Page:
Wounded Norfolk heroes find new career in the air
- Credit: supplied by Joe Zipfel/Marc Goddard
Two wounded service personnel from Norfolk are reaching for the skies, thanks to a charity which helps those injured in action train to become pilots.
Royal Marines Joe Zipfel and Marc Goddard are both from Thetford. Both attended the town’s Rosemary Musker High School, but they did not meet until 2004, when 16-year-old Mr Goddard joined the corps and Mr Zipfel, then 19, became his mentor.
Both ended up commando-trained green berets who were ready for anything in the specialist Armoured Support Group.
Between 2003 and 2008 Mr Zipfel was deployed once to Iraq and three times to Afghanistan .
On the third deployment, he suffered complex lower limb fractures, nerve damage to his legs and a fractured spine after his vehicle was destroyed by a roadside bomb.
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“I don’t remember much about the incident but the rehab was a long and painful process,” he said. “Wonderful people and brilliant treatment but they couldn’t repair all the damage and I was medically discharged in December 2012. It wasn’t a great Christmas, to be honest.”
Mr Goddard’s service career came to a halt in Afghanistan the same year, when he suffered life-changing leg injuries and 25pc burns in a mine blast.
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Medically discharged, both returned home and settled in the same block of flats in Norwich. They tried to adjust to civilian life but both young veterans gradually came to the conclusion that there was a hole in their lives.
That all changed for Mr Goddard when he joined the Wings for Warriors Programme.
The UK-registered charity gives wounded, injured or sick servicemen and women the opportunity to retrain as commercial air pilots.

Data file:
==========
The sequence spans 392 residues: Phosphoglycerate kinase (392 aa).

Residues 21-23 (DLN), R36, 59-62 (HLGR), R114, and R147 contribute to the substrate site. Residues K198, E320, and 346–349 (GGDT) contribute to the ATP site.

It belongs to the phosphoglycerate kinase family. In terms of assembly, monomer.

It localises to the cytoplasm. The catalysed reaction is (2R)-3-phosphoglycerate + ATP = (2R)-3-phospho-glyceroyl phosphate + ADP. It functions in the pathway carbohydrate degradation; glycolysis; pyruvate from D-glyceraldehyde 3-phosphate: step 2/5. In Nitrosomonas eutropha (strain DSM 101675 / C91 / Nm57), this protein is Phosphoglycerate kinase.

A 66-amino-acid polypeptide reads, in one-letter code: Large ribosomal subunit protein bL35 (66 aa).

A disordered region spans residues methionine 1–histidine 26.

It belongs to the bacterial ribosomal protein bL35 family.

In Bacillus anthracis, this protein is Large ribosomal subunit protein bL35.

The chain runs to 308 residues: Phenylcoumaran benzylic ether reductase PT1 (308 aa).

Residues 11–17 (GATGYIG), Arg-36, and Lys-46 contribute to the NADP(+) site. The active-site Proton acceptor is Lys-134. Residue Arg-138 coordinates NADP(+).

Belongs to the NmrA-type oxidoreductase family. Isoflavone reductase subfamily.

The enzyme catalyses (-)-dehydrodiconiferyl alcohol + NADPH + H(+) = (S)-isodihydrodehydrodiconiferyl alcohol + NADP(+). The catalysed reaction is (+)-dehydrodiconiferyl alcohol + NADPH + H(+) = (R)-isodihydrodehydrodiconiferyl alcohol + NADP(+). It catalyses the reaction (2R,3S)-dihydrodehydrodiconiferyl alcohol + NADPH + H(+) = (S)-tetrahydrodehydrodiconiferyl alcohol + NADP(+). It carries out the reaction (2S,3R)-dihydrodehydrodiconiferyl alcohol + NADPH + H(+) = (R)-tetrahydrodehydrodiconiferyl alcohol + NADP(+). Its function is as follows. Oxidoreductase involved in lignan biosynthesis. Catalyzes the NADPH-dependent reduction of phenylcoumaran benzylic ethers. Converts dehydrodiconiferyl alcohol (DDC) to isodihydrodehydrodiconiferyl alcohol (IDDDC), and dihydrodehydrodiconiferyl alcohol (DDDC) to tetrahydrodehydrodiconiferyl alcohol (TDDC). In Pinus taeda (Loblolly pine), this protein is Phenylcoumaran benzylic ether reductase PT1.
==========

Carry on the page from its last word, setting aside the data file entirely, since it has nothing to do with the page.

“Having completed my training I want to send my sincere gratitude to all our supporters for helping me re-train for a career in flying, about which I am passionate,” he said.
“The funding so generously provided has not only benefited me in starting a new life after the Royal Marines but also my family, who can now look forward to a secure future, full of hope.”
Mr Zipfel said: “Marc and I lived in the same apartment block in Norwich and we both tried to get on with life in Civvy Street.
“It was Marc who first realised that civilian life wasn’t going to work and he applied successfully to join the W4W training programme. Then I suppose you could say things went full circle and it was Marc who persuaded me to apply to the charity.
“Last year, I had a series of interviews with W4W but I didn’t really dare hope I would be accepted onto the programme when me and the other three lads were invited to a day’s testing and interviews with TUI.
“I have no idea how the TUI people managed to cram so much testing into a day but at the end of the afternoon, we were all told we had passed and were offered contracts of employment - provided we passed our exams.
“It was then I started to believe I was out of the tunnel and a new life was waiting.”
Both have almost finished their training, after which they will fly to and from airports around the UK - possibly including Norwich.
Charlie Marshall, general manager of Wings for Warriors, said: This is a great story about the life changing opportunity offered by W4W. No-one else does this work and we now have five years experience and 12 successful graduates. We have managed to raise funds to train 11 pilots so far with the help of support of more than 50 grant making trusts, City Livery companies and the Armed Forces Covenant .
“With TUI as a partner and vital funding from our supporters - it costs nearly £70,000 to train a Commercial Pilot - we hope to help many more disabled veterans into commercial aviation for many years to come.”
For more information on the charity’s work, go to www.wings4warriors.org.uk.